Mother St. Jean Pelissier Cure
“How happy I am that the God of mercy put in my soul the vocation I have undertaken with so much courage: to be associated with such a holy priest who lives and breathes only for his children. I will work with all my strength and will support you [Father Gailhac] to the best of my ability in this beautiful work.”
(Mother St. Jean Pelissier Cure, 1849)
Born February 2, 1809, into a well-established family of Murviel-les-Béziers in the south of France, Appollonie Pelissier grew up in a deeply Christian home. At twenty, she married Eugene Cure. Together they generously supported the many works of charity initiated by Eugene’s lifelong friend, Jean Gailhac. Eugene Cure died suddenly in November 1848. Soon after, Appollonie offered herself and her considerable wealth towards the founding of the religious community already envisioned by Father Gailhac for the direction and service of the women’s shelter and orphanage of the Good Shepherd which he had begun. On February 24, 1849, Appollonie moved to the Good Shepherd where she and five companions became the first members of the Religious of the Sacred Heart of Mary.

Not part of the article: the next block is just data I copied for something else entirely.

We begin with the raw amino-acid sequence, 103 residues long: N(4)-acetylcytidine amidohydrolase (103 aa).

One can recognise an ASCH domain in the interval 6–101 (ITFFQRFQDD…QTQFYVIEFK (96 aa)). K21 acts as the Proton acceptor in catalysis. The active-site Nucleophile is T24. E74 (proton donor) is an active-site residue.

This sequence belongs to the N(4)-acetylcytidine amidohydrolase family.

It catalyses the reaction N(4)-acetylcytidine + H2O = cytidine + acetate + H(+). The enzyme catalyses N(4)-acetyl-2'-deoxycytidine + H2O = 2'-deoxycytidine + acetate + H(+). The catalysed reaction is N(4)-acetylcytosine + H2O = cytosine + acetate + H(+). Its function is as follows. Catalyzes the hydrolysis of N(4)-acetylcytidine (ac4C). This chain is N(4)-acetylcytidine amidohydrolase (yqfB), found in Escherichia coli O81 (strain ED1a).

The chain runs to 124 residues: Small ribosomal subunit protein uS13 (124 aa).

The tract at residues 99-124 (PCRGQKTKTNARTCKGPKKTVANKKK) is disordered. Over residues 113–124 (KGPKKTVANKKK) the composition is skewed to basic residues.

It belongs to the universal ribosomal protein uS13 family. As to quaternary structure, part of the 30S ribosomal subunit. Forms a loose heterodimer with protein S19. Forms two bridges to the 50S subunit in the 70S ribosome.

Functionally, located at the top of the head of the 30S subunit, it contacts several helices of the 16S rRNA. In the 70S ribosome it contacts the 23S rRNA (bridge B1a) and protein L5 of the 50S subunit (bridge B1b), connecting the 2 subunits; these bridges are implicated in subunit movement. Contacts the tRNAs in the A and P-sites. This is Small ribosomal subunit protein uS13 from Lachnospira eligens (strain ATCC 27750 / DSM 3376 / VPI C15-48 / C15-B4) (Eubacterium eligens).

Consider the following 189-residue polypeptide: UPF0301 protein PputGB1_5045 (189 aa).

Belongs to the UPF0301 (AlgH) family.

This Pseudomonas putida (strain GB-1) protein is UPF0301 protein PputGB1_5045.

As co-foundress and first superior, Appollonie, now known as Mother St. Jean, worked closely with Father Gailhac and governed the Institute until her death. During her time as superior, the shelter for women was transformed into a preservation for young girls at risk, and a boarding school for girls was begun. As the young Institute took on a variety of works, Mother St. Jean emphasized the need to strengthen unity in the midst of this diversity. During her lifetime the Institute grew to seventy two religious: sixty French and twelve Irish. An important moment for the new Institute was the granting of legal status in 1856 by decree of the Emperor Napoleon. Mother St. Jean Pelissier Cure died on March 4, 1869.